Handling a data breach
The GDPR introduces a duty on data controllers to report certain types of data breach to the ICO (or other relevant supervisory authority) and in some cases to the data subjects affected.
A data breach is not just the loss of personal data. It can include any breach of security leading to the destruction, loss, alteration, unauthorised disclosure of, or access to, personal data.
Data processors are also under a duty to report personal data breaches to data controllers without undue delay and data controllers must maintain an internal breach register.
Notification to the ICO (or other supervisory authority)
The ICO or other supervisory authority needs to be notified of a personal data breach where the breach is likely to result in a risk to the rights and freedoms of the data subjects (for example, if the breach were not addressed it could result in discrimination, damage to reputation, financial loss, loss of confidentiality or any other significant economic or social disadvantage).
Data controllers will need to assess the severity of the breach and whether it needs to be notified on a case by case basis. Where notification is required it needs be done without undue delay and, where feasible, not later than 72 hours after the data controller becomes aware of it.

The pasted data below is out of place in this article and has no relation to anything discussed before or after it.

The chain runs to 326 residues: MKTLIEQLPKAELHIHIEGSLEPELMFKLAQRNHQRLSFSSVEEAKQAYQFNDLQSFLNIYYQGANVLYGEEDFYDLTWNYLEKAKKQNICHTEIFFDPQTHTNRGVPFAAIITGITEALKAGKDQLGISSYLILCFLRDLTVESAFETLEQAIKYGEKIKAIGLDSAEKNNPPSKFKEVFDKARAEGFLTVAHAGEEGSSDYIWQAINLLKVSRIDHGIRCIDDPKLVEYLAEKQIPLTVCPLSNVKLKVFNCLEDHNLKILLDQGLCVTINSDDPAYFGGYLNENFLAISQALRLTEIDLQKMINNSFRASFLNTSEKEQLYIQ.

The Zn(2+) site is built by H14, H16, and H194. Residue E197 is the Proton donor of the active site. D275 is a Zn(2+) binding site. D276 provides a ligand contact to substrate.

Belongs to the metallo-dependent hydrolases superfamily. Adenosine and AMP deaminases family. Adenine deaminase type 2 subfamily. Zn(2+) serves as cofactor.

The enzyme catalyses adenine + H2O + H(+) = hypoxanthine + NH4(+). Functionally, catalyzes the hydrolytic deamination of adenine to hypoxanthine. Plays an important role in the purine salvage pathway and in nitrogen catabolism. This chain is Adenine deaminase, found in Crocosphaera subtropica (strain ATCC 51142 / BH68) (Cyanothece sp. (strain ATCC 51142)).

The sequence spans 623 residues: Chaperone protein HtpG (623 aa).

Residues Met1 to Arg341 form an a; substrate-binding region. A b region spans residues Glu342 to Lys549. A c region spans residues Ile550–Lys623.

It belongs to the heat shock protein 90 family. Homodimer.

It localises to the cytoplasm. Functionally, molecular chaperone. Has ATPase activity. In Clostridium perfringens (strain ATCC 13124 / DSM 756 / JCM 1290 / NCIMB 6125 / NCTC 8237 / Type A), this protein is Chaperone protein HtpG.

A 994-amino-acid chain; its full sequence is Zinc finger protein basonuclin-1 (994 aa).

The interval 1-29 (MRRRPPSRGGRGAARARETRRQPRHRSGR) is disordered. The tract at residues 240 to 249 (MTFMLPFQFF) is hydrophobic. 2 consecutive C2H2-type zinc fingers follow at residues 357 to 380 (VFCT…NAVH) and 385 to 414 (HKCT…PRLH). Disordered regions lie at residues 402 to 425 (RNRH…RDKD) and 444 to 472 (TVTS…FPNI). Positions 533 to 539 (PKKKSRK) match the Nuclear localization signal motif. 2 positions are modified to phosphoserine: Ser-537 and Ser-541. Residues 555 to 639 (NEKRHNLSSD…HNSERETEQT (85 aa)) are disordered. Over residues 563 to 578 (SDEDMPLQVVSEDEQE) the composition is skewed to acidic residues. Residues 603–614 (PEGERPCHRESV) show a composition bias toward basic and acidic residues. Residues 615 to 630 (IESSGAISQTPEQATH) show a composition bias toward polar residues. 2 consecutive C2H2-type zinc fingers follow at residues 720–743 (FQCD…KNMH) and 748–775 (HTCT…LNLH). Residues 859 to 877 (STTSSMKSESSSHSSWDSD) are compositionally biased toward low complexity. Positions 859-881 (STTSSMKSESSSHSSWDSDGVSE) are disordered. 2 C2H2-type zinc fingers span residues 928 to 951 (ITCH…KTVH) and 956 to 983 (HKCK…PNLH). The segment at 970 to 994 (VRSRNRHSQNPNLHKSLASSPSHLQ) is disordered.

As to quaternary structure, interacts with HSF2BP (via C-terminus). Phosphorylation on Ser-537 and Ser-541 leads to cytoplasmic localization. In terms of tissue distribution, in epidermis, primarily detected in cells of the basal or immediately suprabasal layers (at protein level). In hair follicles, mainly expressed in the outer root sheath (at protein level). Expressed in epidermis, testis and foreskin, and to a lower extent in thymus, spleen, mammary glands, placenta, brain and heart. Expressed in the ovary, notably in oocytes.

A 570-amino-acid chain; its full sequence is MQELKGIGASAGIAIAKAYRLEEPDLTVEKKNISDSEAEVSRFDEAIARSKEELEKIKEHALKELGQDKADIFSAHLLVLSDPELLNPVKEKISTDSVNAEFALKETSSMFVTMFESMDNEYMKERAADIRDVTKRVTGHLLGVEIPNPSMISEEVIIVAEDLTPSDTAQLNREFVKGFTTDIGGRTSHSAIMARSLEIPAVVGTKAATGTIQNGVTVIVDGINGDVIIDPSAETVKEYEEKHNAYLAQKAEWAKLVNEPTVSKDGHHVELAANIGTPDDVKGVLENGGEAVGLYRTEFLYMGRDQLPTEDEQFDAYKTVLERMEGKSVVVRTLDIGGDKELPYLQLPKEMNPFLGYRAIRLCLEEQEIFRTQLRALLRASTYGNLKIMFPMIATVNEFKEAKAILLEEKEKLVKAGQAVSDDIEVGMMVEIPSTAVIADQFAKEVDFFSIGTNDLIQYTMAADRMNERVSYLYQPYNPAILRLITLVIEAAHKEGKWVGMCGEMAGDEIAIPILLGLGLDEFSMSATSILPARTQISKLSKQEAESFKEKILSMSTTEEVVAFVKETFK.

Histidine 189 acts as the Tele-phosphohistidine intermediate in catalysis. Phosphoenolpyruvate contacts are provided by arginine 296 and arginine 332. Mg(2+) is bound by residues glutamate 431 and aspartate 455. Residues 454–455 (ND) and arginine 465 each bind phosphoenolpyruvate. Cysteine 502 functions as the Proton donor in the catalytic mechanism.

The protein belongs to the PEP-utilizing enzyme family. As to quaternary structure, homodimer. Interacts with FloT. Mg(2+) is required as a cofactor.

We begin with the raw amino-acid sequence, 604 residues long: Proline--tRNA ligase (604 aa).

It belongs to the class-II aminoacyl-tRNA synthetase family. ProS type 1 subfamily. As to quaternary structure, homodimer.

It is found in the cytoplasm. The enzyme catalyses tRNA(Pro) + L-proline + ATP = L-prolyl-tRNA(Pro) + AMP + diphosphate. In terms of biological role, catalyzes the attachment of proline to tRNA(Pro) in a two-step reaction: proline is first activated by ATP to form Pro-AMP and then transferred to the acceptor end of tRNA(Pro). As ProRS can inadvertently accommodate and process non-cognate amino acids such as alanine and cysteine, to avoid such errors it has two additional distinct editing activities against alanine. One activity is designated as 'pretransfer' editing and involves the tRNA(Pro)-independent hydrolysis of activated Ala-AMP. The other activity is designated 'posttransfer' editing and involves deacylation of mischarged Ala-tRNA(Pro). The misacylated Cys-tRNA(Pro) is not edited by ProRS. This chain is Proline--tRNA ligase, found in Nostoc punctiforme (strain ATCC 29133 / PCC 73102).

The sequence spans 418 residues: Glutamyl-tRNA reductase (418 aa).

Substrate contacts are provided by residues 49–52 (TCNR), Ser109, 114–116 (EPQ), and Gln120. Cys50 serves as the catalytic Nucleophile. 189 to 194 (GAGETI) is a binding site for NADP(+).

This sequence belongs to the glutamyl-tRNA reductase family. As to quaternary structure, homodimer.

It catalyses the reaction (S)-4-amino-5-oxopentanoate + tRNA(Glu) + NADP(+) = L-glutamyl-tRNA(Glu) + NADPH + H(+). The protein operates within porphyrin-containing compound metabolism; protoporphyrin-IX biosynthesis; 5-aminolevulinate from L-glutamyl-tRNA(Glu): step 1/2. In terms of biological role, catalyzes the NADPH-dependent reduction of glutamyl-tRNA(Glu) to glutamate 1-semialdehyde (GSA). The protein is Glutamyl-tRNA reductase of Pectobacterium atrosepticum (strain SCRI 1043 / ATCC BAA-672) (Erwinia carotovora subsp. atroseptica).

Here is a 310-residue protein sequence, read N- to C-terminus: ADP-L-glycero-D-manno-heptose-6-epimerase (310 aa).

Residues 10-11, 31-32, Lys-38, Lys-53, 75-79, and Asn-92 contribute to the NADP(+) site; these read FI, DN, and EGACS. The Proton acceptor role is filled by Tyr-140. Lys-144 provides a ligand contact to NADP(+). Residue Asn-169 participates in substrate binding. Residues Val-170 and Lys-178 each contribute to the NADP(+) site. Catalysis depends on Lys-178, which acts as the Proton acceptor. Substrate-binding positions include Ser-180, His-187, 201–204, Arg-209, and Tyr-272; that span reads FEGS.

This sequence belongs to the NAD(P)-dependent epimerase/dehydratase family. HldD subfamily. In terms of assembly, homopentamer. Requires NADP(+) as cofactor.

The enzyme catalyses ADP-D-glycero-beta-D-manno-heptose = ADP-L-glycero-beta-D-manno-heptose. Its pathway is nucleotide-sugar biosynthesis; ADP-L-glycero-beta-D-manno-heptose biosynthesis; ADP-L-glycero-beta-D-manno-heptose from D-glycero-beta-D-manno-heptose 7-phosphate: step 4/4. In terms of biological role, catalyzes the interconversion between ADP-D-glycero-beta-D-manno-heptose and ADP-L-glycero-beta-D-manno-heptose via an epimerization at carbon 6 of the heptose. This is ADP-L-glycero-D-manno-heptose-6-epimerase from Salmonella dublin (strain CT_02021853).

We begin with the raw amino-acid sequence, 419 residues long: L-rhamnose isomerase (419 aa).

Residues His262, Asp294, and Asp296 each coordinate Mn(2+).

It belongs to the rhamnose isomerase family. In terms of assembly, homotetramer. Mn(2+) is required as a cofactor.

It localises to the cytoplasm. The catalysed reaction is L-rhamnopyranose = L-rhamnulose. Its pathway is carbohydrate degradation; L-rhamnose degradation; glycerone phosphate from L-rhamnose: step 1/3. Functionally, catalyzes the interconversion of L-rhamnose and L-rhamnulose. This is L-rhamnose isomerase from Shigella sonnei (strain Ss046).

Notification to the data subjects
Where a personal data breach is likely to result in a high risk (rather than just a risk, which is the threshold of notification to the ICO) to the rights and freedoms of the data subjects, the data controller must notify those data subjects directly. This notification should take place without undue delay.
Information to be included in the notification
The following information should be included in the personal data breach notification:
- Nature of the personal data breach
- Categories and approximate number of individuals concerned
- Categories and approximate number of personal data records concerned
- Description of the likely consequences of the breach
- Description of the measures taken, or proposed to be taken, to deal with the breach / mitigate any possible adverse effects
- Contact details of the data controller’s Data Protection Officer / main point of contact for dealing with the breach